For example, we wanted to implement a security tool that’s supposed to identify when you accidentally included passwords inside your code. The conventional approach would be to have everyone add that tool as a step into their pipeline. But this isn’t that simple. Not only do I have to educate everyone about this, but I also need to take that developer outside their comfort zone. They’re willing to go to GitHub, maybe Jenkins, but now they should also check this password leakage tool? No way. Specifically we solved this through a process of events and hooks that went into that tool and provided the scan result in GitHub. Each tool I add creates a higher cognitive load. We must offer the developer a one stop shop with a unified approach. In this way, adding another tool won’t add more cognitive load.

What would you like to add to your Internal developer platform in the future?

Shlomi: Showing dependencies between teams, the architecture, a “map” is super important. We’d like to add that. The service catalog is “waze” for the company, if there’s a problem with a specific service, who should I talk to? How are its deployments and builds? Each service needs its own scorecard. The scorecard should motivate people to act. For instance, in the context of DORA metrics, we don’t want to just tell people they deploy once every two weeks, we also want to tell them that the company average is every one week.

Guy: Developers want to get info about their product within the product context; security scores, catalogs, even DORA metrics. If they can’t consume this data within their service/product catalog, they won’t care for it. Collecting and visualizing this data is crucial to get your engineering organization to the next level. This is the essence of our vision - we haven't implemented that yet, but this is part of this journey we’re on.

We also know that developers miss a lot of tools they can use. Think of CNCF maps of DevOps tools. Hundreds of tools - no one really knows them all, so they can’t use them.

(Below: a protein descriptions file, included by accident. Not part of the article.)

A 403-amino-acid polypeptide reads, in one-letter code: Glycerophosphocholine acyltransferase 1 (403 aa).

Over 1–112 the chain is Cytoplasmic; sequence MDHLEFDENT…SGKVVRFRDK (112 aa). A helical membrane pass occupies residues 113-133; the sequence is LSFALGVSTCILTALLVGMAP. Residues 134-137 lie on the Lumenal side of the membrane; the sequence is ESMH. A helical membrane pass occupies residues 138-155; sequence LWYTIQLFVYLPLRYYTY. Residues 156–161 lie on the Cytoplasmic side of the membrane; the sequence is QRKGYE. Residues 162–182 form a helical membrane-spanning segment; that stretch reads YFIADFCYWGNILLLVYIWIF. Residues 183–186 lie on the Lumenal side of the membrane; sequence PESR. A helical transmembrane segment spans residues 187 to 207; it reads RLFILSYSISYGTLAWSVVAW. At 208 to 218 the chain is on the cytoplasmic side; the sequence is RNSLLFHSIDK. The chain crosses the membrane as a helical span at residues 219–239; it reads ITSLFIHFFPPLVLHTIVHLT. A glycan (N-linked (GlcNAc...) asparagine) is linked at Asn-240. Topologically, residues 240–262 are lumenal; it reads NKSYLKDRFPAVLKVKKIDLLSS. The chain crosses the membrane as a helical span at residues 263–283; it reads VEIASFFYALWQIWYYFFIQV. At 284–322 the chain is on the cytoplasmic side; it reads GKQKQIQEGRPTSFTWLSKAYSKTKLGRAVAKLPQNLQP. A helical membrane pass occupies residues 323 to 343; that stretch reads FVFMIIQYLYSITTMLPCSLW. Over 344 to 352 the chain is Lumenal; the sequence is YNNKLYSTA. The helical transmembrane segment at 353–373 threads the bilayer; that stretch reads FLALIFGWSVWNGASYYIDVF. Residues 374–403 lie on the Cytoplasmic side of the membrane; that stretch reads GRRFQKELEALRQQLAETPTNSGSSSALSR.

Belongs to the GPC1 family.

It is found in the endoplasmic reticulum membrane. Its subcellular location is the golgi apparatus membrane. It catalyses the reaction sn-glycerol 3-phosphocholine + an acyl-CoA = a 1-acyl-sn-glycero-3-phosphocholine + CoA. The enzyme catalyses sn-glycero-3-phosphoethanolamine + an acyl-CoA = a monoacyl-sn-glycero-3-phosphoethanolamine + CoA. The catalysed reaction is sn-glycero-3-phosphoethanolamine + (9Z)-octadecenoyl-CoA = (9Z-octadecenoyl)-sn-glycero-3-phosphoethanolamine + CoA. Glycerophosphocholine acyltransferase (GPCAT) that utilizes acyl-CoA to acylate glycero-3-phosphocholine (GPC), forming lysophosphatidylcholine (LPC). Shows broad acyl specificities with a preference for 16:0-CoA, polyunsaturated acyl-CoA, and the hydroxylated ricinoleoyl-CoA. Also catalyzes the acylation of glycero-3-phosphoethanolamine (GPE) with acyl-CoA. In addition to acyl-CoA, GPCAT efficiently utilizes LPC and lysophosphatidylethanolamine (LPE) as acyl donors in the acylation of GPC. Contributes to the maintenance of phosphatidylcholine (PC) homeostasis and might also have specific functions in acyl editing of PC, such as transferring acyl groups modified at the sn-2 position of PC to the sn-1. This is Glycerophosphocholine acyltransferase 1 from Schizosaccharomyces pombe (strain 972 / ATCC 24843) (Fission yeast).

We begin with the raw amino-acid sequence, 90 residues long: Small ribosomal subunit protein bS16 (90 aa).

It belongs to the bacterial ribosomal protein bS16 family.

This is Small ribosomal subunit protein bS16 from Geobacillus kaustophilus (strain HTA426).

What about service maturity? What’s your approach?

Shlomi: Exposing scores is important. In terms of service maturity we can tell a team they need to get to a certain level in order to be deployed.

Guy: We need gates that let us create an MVP as soon as possible. Worst case, I can do a roll back. All these maturity indicators in the portal can help you see what stage you're in and when you'll be ready to rollout. You can also see the dependencies of the relative statuses of products that are intertwined. Our main product is based on the work of 10 groups, so we need to think about how all this should be managed. 

Some advice for the creation of an internal developer platform in other companies? 

Guy: In many ways, the service catalog is your MVP as a DevOps team - a single pane of glass with a catalog of everything. We believe that a portal should give a developer a landing page that holds all the services in the context of their product or service, which is something you can’t achieve without a Developer Portal. 

While the CyberArk team had the courage to go ahead with this ambitious project, to serve the entire R&D team, it took a year and a half and required a lot of change management. The problem is that when you do a huge project you can’t do other things. That’s why in the future we want to buy someone else’s product and not necessarily build. We looked at backstage, but we believe it requires a lot of effort and resources from us, so we probably won’t go down that road. We’re still strategizing about the best way to do this.